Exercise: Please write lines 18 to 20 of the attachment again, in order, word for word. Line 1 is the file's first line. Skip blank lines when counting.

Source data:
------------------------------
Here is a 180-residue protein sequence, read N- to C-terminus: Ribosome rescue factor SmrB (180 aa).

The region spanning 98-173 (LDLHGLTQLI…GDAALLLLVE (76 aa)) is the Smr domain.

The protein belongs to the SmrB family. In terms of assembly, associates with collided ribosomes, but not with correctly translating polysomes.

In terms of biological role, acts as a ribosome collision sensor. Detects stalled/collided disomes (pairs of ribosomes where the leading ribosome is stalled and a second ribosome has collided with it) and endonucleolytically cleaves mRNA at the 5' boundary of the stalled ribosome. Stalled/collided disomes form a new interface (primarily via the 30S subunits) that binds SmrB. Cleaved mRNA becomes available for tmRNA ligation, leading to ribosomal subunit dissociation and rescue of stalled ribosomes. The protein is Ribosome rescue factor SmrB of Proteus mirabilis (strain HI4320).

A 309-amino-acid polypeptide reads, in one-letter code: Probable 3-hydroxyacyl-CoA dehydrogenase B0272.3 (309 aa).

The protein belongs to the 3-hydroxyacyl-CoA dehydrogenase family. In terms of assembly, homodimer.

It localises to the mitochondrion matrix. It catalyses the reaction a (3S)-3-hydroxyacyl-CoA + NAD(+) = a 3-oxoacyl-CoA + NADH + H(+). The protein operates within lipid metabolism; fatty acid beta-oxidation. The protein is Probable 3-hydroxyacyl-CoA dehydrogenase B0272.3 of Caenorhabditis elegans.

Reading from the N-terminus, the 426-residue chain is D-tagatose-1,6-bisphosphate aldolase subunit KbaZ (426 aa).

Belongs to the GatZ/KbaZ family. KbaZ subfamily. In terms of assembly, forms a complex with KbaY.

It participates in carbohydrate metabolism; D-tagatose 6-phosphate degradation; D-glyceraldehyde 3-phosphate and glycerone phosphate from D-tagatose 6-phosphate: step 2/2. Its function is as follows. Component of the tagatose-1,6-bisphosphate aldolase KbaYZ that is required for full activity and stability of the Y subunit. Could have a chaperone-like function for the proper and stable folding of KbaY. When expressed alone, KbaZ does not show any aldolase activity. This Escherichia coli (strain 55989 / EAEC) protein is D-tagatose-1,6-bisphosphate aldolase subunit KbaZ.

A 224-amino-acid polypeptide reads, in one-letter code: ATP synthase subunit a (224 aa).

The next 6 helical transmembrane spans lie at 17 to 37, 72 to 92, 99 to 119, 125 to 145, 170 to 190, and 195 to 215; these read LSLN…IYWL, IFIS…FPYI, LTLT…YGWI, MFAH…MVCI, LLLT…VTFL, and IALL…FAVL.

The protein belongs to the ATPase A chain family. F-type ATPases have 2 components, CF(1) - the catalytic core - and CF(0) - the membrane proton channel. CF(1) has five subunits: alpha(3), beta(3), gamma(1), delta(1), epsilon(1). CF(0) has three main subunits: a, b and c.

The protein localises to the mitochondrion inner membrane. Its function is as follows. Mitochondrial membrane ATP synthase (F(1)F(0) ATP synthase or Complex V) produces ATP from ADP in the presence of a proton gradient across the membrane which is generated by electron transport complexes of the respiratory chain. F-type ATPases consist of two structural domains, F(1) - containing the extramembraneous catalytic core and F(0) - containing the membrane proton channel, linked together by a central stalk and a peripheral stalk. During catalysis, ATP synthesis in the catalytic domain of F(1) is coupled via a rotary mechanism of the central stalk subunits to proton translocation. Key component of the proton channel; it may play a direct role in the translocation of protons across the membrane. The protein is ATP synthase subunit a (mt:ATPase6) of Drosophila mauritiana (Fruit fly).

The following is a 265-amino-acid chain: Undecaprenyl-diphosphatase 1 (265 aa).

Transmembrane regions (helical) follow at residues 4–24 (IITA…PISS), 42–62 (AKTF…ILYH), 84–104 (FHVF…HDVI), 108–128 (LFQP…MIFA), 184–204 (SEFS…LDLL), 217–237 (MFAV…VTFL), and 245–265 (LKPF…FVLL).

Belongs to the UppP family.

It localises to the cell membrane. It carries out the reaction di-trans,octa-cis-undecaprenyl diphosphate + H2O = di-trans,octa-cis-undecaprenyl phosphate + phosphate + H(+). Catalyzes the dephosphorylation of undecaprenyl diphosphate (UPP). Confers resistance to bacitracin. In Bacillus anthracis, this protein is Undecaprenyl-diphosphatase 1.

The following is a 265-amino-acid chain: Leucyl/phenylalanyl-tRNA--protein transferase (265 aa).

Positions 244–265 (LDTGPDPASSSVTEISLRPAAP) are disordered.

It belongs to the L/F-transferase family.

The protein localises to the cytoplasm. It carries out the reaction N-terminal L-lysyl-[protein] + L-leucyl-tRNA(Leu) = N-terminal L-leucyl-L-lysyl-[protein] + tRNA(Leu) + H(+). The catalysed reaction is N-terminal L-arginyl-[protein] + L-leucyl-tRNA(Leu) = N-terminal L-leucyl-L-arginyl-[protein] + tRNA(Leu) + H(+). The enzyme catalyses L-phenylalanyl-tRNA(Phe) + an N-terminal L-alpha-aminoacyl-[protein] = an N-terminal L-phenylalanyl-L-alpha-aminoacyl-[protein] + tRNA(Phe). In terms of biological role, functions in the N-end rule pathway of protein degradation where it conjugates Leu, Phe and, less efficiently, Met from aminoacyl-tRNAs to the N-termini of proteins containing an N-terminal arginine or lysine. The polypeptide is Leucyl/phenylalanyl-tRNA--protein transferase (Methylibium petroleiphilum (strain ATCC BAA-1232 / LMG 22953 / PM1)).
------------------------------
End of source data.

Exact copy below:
It localises to the cell membrane. It carries out the reaction di-trans,octa-cis-undecaprenyl diphosphate + H2O = di-trans,octa-cis-undecaprenyl phosphate + phosphate + H(+). Catalyzes the dephosphorylation of undecaprenyl diphosphate (UPP). Confers resistance to bacitracin. In Bacillus anthracis, this protein is Undecaprenyl-diphosphatase 1.

The following is a 265-amino-acid chain: Leucyl/phenylalanyl-tRNA--protein transferase (265 aa).

Positions 244–265 (LDTGPDPASSSVTEISLRPAAP) are disordered.